Posted by: George | February 8, 2017

Lessons from The Federalist Papers, No. 7

     It is sometimes asked, with an air of seeming triumph, what inducements could the States have, if disunited, to make war upon each other. It would be a full answer to this question to say—precisely the same inducements which have, at all times, deluged in blood all the nations in the world.

 Alexander Hamilton, Federalist No 7

Hamilton and the other Federalists were convinced that only a strong federal government could act as a sufficient restraint to prevent war among the states. It is a fear less vital these days. We don’t tend to think of ourselves as Pennsylvanians or Virginians. We don’t think about protecting state interests to the extent that it might lead to another war between the states.

 We are divided in other ways.

 Living in a farm community or a major city is more likely to separate us than state boundaries. Our geography seems to affect our politics as deeply as race, gender, and income. And race, gender, and income are profound differences.

 We used to come together—find some common ground as we talked through our fears and hopes at church, in bowling allies, and at our neighbor’s kitchen table. We read the same newspapers and watched the same thirty minutes of television news. We weren’t split off into camps that watch Fox News and camps that watch MSNBC.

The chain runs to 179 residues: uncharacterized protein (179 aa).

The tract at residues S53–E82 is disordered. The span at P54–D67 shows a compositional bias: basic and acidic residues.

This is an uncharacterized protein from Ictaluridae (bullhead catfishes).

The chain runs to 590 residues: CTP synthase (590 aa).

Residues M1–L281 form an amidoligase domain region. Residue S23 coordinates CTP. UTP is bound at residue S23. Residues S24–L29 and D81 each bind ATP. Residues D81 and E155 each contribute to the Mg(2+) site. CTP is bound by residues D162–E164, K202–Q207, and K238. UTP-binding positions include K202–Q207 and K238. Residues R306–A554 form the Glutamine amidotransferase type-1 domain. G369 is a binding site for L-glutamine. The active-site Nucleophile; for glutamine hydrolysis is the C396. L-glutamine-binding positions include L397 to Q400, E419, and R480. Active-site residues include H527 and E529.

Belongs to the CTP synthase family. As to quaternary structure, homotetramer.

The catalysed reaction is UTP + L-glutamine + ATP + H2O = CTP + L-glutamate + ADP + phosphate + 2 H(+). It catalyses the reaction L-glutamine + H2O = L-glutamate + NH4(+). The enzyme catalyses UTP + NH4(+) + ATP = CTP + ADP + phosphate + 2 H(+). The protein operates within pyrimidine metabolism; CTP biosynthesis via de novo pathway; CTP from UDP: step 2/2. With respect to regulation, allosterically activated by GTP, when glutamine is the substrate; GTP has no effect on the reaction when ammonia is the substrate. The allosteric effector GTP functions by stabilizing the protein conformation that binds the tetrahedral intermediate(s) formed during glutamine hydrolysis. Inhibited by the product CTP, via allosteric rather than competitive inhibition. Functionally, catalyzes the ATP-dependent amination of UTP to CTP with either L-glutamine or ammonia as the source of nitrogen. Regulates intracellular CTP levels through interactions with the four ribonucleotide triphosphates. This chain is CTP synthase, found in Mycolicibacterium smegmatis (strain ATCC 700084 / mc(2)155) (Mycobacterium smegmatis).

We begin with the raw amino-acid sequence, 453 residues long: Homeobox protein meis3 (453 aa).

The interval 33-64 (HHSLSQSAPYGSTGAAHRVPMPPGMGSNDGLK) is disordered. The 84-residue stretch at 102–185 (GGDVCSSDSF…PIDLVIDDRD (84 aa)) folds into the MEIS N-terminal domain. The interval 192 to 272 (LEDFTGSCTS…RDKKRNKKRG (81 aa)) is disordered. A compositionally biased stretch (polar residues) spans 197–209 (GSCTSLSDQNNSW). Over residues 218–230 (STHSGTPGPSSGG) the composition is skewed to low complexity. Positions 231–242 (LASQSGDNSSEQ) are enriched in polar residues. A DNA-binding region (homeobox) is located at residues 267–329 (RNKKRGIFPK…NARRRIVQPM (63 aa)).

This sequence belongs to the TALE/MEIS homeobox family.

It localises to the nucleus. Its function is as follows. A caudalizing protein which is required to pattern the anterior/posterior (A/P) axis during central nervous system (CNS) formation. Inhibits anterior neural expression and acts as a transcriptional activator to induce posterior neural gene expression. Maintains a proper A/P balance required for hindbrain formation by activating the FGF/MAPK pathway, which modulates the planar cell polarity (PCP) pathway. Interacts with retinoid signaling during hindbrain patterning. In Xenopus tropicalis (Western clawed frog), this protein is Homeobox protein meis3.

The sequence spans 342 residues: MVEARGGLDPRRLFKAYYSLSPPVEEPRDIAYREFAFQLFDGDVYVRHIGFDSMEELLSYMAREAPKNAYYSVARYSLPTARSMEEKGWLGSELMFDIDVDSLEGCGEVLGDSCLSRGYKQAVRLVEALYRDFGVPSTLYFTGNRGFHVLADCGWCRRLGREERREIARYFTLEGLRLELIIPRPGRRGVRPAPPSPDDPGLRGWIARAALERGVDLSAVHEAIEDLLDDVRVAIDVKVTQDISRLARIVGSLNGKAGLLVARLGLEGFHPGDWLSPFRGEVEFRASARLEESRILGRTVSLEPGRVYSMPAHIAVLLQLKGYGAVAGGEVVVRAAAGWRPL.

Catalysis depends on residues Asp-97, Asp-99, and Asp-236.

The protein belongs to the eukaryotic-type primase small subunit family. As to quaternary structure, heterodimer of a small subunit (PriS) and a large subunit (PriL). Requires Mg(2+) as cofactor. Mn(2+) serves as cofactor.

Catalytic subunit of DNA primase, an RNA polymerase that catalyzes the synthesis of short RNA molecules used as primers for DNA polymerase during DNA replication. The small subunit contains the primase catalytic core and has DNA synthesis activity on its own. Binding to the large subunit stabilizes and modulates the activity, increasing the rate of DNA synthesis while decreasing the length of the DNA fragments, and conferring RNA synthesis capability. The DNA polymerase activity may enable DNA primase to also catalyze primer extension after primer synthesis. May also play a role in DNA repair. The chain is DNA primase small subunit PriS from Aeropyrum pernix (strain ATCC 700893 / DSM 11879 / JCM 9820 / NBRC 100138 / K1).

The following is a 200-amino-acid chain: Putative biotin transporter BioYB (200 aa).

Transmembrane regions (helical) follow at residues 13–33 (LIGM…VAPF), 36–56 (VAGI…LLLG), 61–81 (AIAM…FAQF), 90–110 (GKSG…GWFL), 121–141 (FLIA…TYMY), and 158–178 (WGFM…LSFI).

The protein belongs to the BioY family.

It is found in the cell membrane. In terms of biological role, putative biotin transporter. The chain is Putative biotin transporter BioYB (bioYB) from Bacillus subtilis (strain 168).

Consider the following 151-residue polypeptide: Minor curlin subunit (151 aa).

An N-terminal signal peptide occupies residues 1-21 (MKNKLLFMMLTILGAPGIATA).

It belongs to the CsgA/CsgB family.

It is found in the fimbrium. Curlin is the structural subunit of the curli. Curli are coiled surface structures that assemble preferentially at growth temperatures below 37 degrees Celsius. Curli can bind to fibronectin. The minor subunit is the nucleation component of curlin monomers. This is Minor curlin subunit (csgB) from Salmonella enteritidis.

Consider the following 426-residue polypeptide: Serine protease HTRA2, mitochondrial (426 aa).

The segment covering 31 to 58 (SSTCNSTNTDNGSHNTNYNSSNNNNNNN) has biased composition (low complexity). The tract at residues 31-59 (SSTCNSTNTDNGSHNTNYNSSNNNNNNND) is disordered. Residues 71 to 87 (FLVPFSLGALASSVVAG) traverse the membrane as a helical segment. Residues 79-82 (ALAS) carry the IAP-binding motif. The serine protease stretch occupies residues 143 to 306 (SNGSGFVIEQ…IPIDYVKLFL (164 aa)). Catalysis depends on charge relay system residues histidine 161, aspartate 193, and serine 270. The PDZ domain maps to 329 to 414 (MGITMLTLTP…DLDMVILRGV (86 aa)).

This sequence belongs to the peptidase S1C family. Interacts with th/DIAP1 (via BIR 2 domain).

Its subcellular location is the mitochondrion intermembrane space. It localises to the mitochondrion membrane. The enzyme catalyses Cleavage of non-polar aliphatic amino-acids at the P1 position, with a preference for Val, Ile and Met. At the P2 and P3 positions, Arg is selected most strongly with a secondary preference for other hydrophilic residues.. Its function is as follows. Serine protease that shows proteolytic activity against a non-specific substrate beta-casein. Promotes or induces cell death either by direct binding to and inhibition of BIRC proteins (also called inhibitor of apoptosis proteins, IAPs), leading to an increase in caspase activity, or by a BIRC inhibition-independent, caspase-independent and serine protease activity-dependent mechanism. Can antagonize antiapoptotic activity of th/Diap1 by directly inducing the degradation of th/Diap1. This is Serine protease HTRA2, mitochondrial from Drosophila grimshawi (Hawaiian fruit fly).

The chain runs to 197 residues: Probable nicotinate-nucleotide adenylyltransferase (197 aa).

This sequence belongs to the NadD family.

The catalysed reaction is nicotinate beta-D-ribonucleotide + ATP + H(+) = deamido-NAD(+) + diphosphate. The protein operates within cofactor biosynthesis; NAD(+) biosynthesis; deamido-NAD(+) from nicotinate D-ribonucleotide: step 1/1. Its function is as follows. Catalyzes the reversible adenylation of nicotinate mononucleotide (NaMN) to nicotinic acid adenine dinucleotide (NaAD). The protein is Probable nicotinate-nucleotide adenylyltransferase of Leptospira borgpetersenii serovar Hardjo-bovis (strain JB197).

Now, we scream at each other. Communities are divided. Even many families have split into factions.

 So many people have told me they have stopped watching the news. It’s just too depressing, they say. It is just too hard to watch.

 They are talking about cable news. When we watch hours of it in a day, we are doing more than taking in information. We are experiencing a kind of trauma. It is almost like watching the Twin Towers come down over and over again.

 In such times, how do we continue to stay informed? How do we remain witnesses to an unfolding history? How might we position ourselves to act?

 I have been watching less cable news. I have probably gone from watching three hours of news shows a day to watching maybe thirty minutes. Instead of skimming across the surface of news, I have concentrated on going deep.

 I am reading articles that cover a topic in detail, like David Cole’s “Trump Violates the Constitution” in The New York Review of Books. I am reading books on public policy and history, like Timothy Snyder’s Black Earth: The Holocaust as History and Warning. I am reading foundational texts, like The Federalist Papers.

I also read some conservatives, like Andrew Sullivan, but I need to find more sources on the right that are doing reasonable commentary and real journalism.

 As I read print sources, I find that I am better informed and less traumatized.

 I am going to read deep. I am going to try to maintain a dialogue, even with those on the other side, even when it is uncomfortable. I am going to write some checks.

Consult http://www.teachingamericanhistory.org for background and texts relating to The Federalist Papers.

I also invite your to read Homo Academicus, my serial novel, which is being published at http://www.homoacademicus.us.

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Responses

  1. This source is pretty interesting for finding different sources, George. http://www.allsides.com/

    Like

    • Thanks Dani. I appreciate it.

      Like


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